The Pyongyang International Film Festival

An invitation card welcomes filmmakers to attend the 2012 Pyongyang Film Festival in this screenshot from the PIFF website. Photo credit

It’s prime movie season in much of the world: the summer blockbusters are all played out, and the year’s awards contenders are being released in anticipation of winter film awards like the Oscars. I always like awards-y films; I tend to like those better than all but a very few of the big Hollywood blockbusters, anyway.

With awards-y films come film festivals. Venice, the world’s oldest film festival and one of the industry’s “Big Three” along with Cannes and Berlin, happens every year in early September. Toronto, perhaps the most popular and influential festival outside of the so-called Big Three, took place over ten days from September 6th to the 16th.

Following these two festivals came one of the world’s least-known film festivals: the Pyongyang International Film Festival. It happens every two years, but it’s not surprising that few people know about it; Pyongyang is a city much less amenable to international tourism than, say, Venice, or Toronto, or Berlin. But if you had a chance to visit Pyongyang, you might be surprised at the films you could see.

The opening sequence of a video presenting the 13th Pyongyang International Film Festival plays the opening fanfare of Richard Strauss’s Also Sprach Zarathustra in the background at the time of this screenshot. Image credit stimmekoreas via YouTube.

At the Pyongyang festival, North Koreans and foreigners can watch these films side-by-side (though surely most of the North Koreans at the festival are the well-to-do people of Pyongyang). The films ranged from selections produced in country to films from China, France, Egypt, and even Pakistan.

Pyongyang’s roster of films isn’t as industry-leading as the other major festivals, but it is surprisingly diverse for an event far outside the typical reaches of the film world. This year, the festival screened films for diverse tastes, including:

  • A romantic comedy from Britain (“The Decoy Bride”),
  • A kung fu film by Jet Li (“Flying Swords of Dragon Gate”),
  • A Swedish vampire movie (“Frostbitten”),
  • A social drama about family troubles in Pakistan (“Bol”),
  • And a comedy about Spanish émigrés set in 1960s Paris (“Les femmes du 6e étage”).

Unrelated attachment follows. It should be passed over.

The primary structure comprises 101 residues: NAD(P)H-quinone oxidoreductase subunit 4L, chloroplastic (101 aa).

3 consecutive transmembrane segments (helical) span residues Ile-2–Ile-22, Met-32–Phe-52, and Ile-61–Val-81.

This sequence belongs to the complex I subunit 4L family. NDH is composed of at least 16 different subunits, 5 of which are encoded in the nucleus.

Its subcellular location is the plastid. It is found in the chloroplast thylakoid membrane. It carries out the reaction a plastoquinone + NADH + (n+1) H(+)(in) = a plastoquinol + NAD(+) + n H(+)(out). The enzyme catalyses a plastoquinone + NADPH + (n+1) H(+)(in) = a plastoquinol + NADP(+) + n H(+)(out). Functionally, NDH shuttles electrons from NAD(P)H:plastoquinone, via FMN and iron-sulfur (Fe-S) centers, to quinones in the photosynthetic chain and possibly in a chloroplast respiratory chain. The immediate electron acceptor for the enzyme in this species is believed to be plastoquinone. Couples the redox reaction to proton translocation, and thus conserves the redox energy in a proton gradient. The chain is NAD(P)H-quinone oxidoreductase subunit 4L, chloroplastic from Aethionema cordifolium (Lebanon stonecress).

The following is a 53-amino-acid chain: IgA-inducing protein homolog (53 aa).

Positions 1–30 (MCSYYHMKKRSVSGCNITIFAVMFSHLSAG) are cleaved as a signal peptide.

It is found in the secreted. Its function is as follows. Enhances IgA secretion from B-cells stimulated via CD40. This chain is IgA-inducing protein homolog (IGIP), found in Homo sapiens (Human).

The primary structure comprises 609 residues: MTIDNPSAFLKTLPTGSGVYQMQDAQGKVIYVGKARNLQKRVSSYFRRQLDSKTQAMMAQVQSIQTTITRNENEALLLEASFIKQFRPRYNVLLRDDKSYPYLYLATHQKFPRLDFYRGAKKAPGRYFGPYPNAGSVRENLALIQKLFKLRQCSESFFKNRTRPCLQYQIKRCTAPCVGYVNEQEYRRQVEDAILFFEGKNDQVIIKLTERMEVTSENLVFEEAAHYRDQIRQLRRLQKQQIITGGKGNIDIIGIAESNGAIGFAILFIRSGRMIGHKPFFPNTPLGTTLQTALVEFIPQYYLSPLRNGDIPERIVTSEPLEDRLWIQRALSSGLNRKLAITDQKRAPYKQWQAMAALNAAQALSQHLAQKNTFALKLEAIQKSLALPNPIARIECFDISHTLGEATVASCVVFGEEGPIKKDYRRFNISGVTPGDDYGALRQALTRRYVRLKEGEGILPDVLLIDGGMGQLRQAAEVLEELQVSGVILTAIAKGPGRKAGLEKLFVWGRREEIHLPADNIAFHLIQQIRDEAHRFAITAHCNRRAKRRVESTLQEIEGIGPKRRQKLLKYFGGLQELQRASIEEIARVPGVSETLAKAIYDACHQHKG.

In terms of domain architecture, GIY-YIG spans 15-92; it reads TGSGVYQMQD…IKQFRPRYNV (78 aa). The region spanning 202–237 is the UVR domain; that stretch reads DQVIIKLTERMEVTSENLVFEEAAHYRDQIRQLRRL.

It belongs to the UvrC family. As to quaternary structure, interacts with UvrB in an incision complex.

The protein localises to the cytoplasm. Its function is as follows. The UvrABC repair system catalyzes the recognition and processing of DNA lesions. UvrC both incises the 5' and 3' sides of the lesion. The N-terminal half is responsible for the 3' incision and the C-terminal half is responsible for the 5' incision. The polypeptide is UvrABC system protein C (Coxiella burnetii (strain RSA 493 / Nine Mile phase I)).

North Koreans have a surprising love for cinema, and the diversity of the films in this festival is certainly surprising to me. The Pakistani film “Bol” is certainly a good example. “Bol” raises questions about male-dominated societies, the place of religion in families, and the acceptance of transgendered people; it’s hard to imagine how North Koreans would react to seeing such a film.

A poster presents the Pakistani film “Bol”. Image credit Eros International via Wikipedia.

The festival also screened films from, among other places, Russia (“House of the Wind”, “White Tiger”), China (“Qian Xuesen”), the Philippines (“Dive”), Switzerland (“Tones of Passion”), Indonesia (“Day In Day Out”), and Egypt (“Asmaa”).

Prizes were announced on September 27th. The grand prize went to a film from Germany, “Der ganz große Traum”. That film also won the prize for Best Actor.

One of the more interesting selections was “Comrade Kim Goes Flying”, filmed in North Korea but co-written, edited, and directed by a British/Belgian/North Korean team. It won Best Direction.

Entertainment may not be as much of a cause célèbre as politics or human rights, but celebrity—even in entertainment—isn’t really what’s important. Entertainment arts have the capacity to bring people together, whether they are audiences sharing a theater together or viewers communing with the makers of a film through the medium of a screen. We can watch films made in a different language, in a different culture, and still love them. Sometimes we can watch them without any dialogue at all—Pixar’s wall·e is a great example—and still understand everything we need to.

The Pyongyang Film Festival is a surprising and wonderful attempt to cross cultural boundaries. It brings people together through something shared more deeply than politics, language, or even culture.

The next festival is scheduled for June 2014.


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